Biofuel plant will be boon for arable and livestock sectors

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The official opening of the massive bioethanol Vivergo refinery on Humberside yesterday was welcomed by the English NFU not only for its planned annual consumption of more than one million tonnes of wheat but also for providing half a million tonnes of animal feed.

The Vivergo company was set up six years ago by AB Sugar, the petroleum company BP and the chemical giant Du Pont. Since then some £350 million has been spent on creating the plant on the 25 acre site which will, at full production, produce some 420 million litres of bioethanol annually.

The union said the refinery would not only provide an alternative to fossil fuels through its production of bioethanol but would also reduce the UK’s reliance on imports of soya from the Americas.

A spokesman said the opening of the facility would come as a relief to both the arable and livestock sectors following a difficult 12 months, which saw a below average harvest, the temporary mothballing of an ethanol plant by Ensus and high animal feed prices as a result of the poor weather across the country.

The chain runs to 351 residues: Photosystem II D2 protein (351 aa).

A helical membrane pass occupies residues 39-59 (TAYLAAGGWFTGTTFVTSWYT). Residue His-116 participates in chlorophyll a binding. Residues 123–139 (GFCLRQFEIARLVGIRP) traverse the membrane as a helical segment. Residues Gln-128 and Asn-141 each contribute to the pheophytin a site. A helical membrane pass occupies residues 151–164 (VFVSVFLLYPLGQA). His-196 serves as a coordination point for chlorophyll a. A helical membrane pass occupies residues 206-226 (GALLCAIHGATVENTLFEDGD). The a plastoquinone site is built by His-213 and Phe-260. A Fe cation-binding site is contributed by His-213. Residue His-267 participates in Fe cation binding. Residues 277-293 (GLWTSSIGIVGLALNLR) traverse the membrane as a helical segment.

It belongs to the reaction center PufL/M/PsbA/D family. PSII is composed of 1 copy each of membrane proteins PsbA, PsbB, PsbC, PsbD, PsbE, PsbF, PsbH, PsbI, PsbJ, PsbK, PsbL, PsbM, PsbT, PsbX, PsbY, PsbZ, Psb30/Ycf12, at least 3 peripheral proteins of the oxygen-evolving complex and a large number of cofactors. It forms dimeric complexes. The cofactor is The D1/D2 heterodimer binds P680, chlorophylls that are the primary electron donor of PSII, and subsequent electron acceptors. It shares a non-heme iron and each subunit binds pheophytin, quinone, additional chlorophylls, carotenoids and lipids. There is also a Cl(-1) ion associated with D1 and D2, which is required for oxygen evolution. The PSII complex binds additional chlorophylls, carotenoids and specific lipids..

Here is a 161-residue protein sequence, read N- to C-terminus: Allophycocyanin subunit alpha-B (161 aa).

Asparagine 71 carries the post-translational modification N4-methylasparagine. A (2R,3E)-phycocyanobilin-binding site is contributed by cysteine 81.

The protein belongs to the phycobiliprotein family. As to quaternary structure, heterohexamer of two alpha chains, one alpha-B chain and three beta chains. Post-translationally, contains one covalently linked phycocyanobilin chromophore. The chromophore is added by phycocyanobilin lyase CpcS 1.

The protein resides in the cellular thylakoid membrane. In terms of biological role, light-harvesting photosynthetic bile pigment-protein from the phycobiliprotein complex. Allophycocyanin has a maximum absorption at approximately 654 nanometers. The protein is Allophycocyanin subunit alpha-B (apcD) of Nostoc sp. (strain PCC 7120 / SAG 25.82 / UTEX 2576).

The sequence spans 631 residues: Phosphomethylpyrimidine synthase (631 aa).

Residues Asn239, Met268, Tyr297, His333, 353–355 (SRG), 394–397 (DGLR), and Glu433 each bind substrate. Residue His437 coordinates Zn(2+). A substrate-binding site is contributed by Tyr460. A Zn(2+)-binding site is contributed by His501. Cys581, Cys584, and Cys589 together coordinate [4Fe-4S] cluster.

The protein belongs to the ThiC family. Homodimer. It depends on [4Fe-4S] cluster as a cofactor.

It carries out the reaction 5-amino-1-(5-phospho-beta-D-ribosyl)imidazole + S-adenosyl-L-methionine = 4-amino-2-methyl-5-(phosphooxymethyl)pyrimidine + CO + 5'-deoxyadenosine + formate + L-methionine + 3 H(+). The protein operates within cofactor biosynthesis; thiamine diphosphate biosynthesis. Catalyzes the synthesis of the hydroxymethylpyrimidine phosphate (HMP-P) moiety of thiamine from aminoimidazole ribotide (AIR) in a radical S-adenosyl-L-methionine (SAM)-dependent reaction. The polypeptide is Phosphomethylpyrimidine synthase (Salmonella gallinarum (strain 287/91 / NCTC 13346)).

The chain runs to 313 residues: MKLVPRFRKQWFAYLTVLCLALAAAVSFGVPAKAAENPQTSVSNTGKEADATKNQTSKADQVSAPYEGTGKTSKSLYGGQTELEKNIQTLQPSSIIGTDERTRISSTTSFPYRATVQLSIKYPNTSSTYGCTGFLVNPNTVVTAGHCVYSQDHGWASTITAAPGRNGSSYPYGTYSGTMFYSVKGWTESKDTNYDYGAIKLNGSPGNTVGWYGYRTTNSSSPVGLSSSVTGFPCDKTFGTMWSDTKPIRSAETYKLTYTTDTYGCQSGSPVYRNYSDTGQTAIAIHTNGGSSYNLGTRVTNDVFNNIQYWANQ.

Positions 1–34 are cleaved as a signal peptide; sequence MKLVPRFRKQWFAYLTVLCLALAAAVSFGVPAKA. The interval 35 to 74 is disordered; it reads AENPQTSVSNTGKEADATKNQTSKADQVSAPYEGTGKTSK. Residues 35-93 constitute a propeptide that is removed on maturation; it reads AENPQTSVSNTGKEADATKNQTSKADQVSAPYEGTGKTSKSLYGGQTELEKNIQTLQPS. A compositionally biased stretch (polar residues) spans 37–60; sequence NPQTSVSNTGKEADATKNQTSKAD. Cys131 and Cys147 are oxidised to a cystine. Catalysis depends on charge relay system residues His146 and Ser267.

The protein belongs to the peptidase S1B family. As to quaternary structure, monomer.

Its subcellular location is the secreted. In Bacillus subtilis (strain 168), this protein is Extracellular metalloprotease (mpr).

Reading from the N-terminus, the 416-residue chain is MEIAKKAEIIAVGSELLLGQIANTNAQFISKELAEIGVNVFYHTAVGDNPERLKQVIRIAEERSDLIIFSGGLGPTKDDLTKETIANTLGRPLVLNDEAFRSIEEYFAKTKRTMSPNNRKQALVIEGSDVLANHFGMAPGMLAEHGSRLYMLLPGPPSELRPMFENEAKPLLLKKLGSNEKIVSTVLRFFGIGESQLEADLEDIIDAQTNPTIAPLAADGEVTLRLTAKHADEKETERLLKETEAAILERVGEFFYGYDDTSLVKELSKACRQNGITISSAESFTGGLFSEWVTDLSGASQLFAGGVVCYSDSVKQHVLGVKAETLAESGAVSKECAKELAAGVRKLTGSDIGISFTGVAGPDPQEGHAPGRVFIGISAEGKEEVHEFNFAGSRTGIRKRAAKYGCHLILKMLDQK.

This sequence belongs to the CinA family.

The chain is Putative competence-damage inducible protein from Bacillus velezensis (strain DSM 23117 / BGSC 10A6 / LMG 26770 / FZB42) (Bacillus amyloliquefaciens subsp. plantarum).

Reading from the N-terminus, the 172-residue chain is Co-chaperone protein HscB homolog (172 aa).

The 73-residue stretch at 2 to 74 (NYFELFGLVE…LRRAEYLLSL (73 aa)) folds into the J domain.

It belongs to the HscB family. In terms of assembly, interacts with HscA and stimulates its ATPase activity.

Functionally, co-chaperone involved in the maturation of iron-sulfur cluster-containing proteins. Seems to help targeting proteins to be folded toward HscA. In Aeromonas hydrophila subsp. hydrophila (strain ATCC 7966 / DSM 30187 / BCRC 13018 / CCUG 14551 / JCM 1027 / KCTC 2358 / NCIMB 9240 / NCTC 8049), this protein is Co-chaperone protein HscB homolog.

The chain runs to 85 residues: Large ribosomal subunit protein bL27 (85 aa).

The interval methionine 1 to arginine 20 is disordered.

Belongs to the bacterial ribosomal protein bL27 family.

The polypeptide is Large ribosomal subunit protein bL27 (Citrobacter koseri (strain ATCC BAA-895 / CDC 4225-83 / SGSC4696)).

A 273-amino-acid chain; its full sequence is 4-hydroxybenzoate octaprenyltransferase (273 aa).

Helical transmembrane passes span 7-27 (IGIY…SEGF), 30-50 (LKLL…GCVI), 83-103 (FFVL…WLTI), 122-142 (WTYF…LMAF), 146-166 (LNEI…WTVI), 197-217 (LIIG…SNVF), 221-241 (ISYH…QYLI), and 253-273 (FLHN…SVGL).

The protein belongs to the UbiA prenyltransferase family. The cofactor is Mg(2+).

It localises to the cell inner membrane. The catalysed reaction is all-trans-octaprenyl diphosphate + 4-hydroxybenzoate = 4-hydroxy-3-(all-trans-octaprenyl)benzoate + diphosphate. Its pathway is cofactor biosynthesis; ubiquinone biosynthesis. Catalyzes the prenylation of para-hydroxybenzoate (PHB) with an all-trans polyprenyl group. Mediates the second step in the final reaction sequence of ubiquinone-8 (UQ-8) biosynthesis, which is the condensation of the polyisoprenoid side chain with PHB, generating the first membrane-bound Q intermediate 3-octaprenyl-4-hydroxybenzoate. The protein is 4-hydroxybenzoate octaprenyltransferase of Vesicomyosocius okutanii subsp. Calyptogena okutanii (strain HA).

NFU combinable crops board member Brett Askew said: “It’s a boost to farmers to hear that Vivergo will be maximising their potential capacity in the run up to harvest.

“The industry’s troubles have been well documented over the past year and the latest noises emerging from Brussels on common agricultural policy reform have done little to lighten the mood.

“Multiple markets for our produce allows individual farmers the certainty we need to do what we do best and produce to satisfy market demand for food, feed and fuel. We have a responsibility to help drive a sustainable increase in production and the biofuels market can play a role in delivering the necessary economic certainty that will help us all achieve this.”

But he added that policy makers had to take a really close look at the enormous benefits collaboration between the agricultural industry and biofuels sector could deliver.

He hoped they would then provide the consistency in policy making that would allow farmers to not only sustainably feed the country but also to contribute towards a changing energy sector.

ANDREW ARBUCKLE

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